The problem is simply too many people, too little wilderness. Unless we stop growing and put some wild lands off limits (as wilderness), in a few short years there will be nothing left.
National Parks are overcrowded, but they are a tiny, tiny part of all the public lands. Your complaint is that there are too few places with nice paved roads and visitor centers and such for people to go, not that there is too little wilderness.
"in a few short years there will be nothing left" is so comically wrong it's ridiculous. You're looking at literally the top 5-10 most popular outdoor areas to go, of course they're crowded.
Even within national parks, as soon as you go more than 1-2 miles away from a road, you'll see very, very few people.
I've lived someplace embroiled in controversy over pursuing national park status. Most the residents are vehemently against it because it would trash the place and overwhelm it with tourist traffic and all the problems that brings. The supporters consist a small contingent of profiteering area land owners that don't even spend any significant time living there. They couldn't care less about what impact becoming a national park would have on the environment or the area residents' quality of life. They just saw dollars.
National parks are a double-edged sword. They bring often much-needed tourism dollars to typicaly economically distressed remote regions. But they do not improve the environment. They stimulate travel (often by air), pollute the park area, and damage the natural habitats.
If the goal is to preserve and protect, the last thing you do is classify a place as a national park and make it easily accessed and comfortable with infrastructure. You leave the place lacking roads, running water, campgrounds, and toilets, and certainly don't advertise it as a nationally-recognized place of beauty.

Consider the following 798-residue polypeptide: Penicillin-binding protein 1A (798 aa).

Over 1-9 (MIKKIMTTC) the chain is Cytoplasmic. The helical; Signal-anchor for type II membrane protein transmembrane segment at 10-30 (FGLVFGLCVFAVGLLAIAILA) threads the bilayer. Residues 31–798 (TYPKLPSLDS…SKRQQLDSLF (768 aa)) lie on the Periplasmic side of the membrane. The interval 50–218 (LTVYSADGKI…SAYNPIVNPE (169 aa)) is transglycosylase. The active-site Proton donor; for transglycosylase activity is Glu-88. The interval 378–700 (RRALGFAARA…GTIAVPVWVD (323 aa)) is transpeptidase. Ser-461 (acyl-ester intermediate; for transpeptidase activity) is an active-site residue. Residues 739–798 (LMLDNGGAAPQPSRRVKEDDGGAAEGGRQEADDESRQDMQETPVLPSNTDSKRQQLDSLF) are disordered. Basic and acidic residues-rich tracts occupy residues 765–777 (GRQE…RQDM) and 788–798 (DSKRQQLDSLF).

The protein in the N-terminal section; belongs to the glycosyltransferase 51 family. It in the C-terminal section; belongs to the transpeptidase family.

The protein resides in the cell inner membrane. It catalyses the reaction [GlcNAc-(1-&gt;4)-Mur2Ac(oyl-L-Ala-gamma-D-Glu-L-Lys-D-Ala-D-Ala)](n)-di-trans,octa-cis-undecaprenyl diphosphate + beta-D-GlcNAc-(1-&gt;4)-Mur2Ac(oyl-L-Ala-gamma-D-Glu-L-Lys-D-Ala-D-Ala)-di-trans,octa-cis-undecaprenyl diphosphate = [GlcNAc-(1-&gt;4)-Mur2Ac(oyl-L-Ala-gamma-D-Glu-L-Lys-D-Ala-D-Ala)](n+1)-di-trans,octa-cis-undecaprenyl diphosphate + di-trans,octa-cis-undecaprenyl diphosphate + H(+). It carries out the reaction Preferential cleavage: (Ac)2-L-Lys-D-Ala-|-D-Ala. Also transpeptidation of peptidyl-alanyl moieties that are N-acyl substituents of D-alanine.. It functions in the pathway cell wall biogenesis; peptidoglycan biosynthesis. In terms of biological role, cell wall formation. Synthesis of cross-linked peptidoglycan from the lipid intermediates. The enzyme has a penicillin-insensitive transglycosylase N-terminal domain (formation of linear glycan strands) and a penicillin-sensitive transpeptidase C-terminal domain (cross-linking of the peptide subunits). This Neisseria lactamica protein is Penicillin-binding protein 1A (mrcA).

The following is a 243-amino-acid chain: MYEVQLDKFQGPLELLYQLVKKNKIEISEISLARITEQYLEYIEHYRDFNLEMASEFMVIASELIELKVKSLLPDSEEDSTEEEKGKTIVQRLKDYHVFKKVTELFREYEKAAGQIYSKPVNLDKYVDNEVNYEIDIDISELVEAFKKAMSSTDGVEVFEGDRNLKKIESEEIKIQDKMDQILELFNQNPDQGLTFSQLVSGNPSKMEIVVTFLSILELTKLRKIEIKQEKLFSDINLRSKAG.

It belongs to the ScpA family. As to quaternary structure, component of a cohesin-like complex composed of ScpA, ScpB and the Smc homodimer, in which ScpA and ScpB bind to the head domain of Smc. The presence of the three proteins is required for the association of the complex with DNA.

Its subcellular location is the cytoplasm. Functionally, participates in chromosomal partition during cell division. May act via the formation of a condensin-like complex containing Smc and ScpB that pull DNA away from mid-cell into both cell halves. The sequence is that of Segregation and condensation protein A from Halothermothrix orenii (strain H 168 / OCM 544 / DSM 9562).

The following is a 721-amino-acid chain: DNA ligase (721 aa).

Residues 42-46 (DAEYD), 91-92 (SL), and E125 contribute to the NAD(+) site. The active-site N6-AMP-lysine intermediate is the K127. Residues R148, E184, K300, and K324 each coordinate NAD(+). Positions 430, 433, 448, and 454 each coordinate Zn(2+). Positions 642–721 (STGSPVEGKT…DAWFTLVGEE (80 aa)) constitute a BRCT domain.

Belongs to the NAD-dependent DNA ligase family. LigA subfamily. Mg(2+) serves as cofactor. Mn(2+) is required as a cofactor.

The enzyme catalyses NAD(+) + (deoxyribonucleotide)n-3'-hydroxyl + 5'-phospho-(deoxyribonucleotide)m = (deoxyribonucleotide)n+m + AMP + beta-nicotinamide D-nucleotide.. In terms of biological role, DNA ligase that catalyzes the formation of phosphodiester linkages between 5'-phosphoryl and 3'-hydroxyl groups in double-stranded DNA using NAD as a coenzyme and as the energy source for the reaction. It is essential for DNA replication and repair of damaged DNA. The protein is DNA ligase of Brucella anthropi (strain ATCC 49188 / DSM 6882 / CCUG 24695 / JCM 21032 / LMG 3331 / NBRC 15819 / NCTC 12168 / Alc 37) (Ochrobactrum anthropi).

National parks are more about stimulating the economy than preserving nature, at least as implemented today.
Let me share a case I am familiar with. One of my favorite short walks in my grandparents' town used to be one where you had to walk ~2km through fields, then a steep ascend of ~4km on a difficult rocky trail, then another ~2km through a nice pine forest to finally reach a beautiful lookout.
Then someone somewhere decided that it was a good idea to build a paved road so people didn't have to walk the first 6km.
To the benefit of who? Certainly not the environment: the construction of the road, polluting cars, garbage, soil erosion at the sides of the road from cars parking there...
It didn't provide any benefit for the people that walked there. Now you can hear cars going up and down while you walk. Some places are littered with waste material from the road's construction, and at some points you actually have to cross the road.
The people that drive up there also admit that while the place is ideal to go with kids, it is so crowded that it makes the experience miserable.
Finally, it didn't create a continuous economic revenue for anyone, since the lands are public and the town doesn't charge any fee. There are only a handful of shops in town and they have not seen an increase in consumption.
So what was the point of all it? Did we wreck a beautiful mountain and forest so that a construction company could pocket a few million euros?
A lot of national parks have this mix already. You can drive a scenic route. you can do a short interpretive walk or an accessible trail, or you can do a half- or full-day hike, or you can get out away from the main trails hiking 100 miles across the park. You can stay in a nearby town, or in the in-park campground, or hike 5 miles to a backcountry spot with no one around.
But I think accessibility would be one 'point of it all.'
-- Joseph Wood Krutch
Edit: spelling/grammer/I'm on mobile now.
If supply has a fixed upper limit and price is also fixed at a reasonable level, then demand will always peg to the right of the curve. The economic solution in this case is to increase supply (or increase cost)
This is only considered a problem when there is a real (or perceived) negative externality on increasing the supply. I fail to see the negative externality of having more national parks which massive numbers of people are very excited to tour.
The problem is purely that people concentrate in very small areas of that broader wilderness. Photo-driven tourism exacerbates this. People are inspired to travel by a photo they've seen, so spectacular things get buried in people.
If you want a wilder experience, it exists in almost every park, either outside of peak season, peak hour, or sometimes just a short distance off the main thoroughfares. The majority of people don't go beyond the easiest viewpoints.
Or just go in winter. It’s not hot, prices plummet, you don’t have to be up at stupid-o’clock for sunrise and there’s nobody around.
I think the ranger in The Maze mentioned that July had seriously low visitorship. Something like 7 people/day hiking in because of the heat and exposure?